If I were to get an ACR, I would use the Blue Sea Systems device PN7610 SI ACR Automatic Charging Relay with Starting Isolation, and I would install it as recommended in their literature, although I would probably omit those two very expensive high-current fuses in the main battery leads, for the reasons mentioned already in this discussion. I am certain that 99 of 100 installations omit those expensive high-current fuses.
The PN7610 device provides for a special feature called starting isolation that helps to prevent engine starting voltage sags from affecting the second battery, usually the HOUSE battery. This is an important feature in my opinion, as it will help avoid problems with electronic devices rebooting when the engine is started due to voltage sag. The added components needed to implement the starting isolation feature are simple and inexpensive, and I think their cost and installation are small compared to the benefit they provide. I would probably add the LED indicator circuit, too. Heck, a fellow can't have too many LED indicators, can he?
posted 04-29-2012 09:04 AM ET (US)
In power distribution wiring that has been done to a high standard, you will not find multiple conductors secured under a single terminal post. Bus bars will be used instead. Although fastening more than one conductor under a terminal post is not recommended, it is a very common practice in small boat electrical installations.
posted 04-29-2012 12:44 PM ET (US)
Retired, that is how my ACR is connected. I do have two terminals on one post with setup. I agree with Jimh, and try to avoid this whenever possible. However, when installing an ACR is almost impossible to avoid having two terminals on either the battery posts or the ACR posts. It would only be possible if your batter had two posts, which mine do not.
There is an LED on the ACR, but I can only see it when I look inside my console as that is where my ACR is located. I decided to also wire in the remote LED as well. It makes me feel good looking down at my panel and seeing it illuminated.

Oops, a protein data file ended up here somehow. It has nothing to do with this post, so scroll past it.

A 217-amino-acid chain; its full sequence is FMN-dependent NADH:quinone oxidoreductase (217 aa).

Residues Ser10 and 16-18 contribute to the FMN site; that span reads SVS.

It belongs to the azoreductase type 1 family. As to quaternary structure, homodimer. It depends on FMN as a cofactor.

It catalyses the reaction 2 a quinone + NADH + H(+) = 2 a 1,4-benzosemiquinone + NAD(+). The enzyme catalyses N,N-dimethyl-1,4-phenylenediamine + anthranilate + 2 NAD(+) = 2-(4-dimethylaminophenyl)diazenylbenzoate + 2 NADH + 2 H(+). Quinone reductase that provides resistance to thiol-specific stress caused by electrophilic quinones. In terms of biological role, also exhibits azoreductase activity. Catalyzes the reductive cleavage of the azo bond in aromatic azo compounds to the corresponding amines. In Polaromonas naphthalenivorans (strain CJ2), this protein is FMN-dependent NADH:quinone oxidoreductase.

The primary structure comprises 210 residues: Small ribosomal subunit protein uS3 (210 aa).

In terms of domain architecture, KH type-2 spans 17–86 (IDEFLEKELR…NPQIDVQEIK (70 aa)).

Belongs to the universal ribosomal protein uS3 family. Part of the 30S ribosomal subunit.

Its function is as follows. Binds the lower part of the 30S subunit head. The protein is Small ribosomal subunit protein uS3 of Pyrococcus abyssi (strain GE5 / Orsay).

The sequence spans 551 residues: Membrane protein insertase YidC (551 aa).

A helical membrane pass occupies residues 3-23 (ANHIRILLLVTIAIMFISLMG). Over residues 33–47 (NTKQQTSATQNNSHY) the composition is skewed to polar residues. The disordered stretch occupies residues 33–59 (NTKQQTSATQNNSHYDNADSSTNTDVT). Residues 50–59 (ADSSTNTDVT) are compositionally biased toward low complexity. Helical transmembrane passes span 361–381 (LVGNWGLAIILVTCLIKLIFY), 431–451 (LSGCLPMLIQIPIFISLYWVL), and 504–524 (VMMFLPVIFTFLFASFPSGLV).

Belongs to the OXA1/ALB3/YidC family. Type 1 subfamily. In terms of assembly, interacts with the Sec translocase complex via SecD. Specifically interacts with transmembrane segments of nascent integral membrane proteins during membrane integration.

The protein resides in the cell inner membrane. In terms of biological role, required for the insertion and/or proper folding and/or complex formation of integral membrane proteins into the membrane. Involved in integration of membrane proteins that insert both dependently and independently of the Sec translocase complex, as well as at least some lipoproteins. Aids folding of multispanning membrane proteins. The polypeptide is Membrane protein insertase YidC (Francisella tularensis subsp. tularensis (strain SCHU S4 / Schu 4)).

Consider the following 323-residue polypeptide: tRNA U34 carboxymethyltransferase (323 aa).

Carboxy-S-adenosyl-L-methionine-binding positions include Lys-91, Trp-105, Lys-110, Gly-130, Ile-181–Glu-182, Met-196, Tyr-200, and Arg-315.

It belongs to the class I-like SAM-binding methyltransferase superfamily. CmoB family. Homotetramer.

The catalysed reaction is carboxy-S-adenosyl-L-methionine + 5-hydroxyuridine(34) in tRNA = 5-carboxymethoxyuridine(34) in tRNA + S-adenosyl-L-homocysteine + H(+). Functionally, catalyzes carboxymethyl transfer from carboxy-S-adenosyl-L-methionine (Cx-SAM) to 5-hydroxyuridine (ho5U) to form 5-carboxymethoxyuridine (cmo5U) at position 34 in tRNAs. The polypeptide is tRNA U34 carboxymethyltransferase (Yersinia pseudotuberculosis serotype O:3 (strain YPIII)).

posted 04-29-2012 02:22 PM ET (US)
Yes although electrically the circuit is identical, I used the switches battery side post to connect the ACR to rather than the batteries positive posts as shown in the literature from Blue Sea.
This allowed much shorter leads to the ACR, rather than running them all the way back down to the battery, which I already had 2 gauge wire run to the switch for. Blue Sea's 5511e Switch has long 3/8 studs (The same size as on a typical battery) with plenty of room to safely accommodate the double wire rings.
My inspiration came from BEP's 716 cluster which factory wiring has the ACR/VSR tied to the same studs on the switch as batteries. Again BEP has no fusing and much smaller wiring between switch and VSR (8 gauge a believe) along with open uninsulated tie bars, this make me pretty confident my setup with ground wire fuse protection and 4 gauge non fused ACR leads are much more than adequate and safe. You can see the BEP 716' factory wiring here: http://www.bepmarine.com/media/product/pro4cd73148082df.pdf
posted 04-29-2012 02:34 PM ET (US)
I did contemplate adding a positive bus bar in addition to the negative one I added. However after examining the Blue Sea Switch and ACR and seeing that both had long 3/8 studs I came to the conclusion a positive bus bar would have complicated things unnecessarily as well as adding significant cost.
I have not yet hooked up the start isolation or remote charge led leads on the Blue Sea ACR. I had intended to but have simply not had time. I have noticed no issues with my electronics so far without start isolation, although I had no distinct house circuit before and never seemed to have an issue either. The charge indicator LED on the dash would be a convenient way to let me know both my engine and built in charger are functioning properly both under way and in the garage without having to look into the console.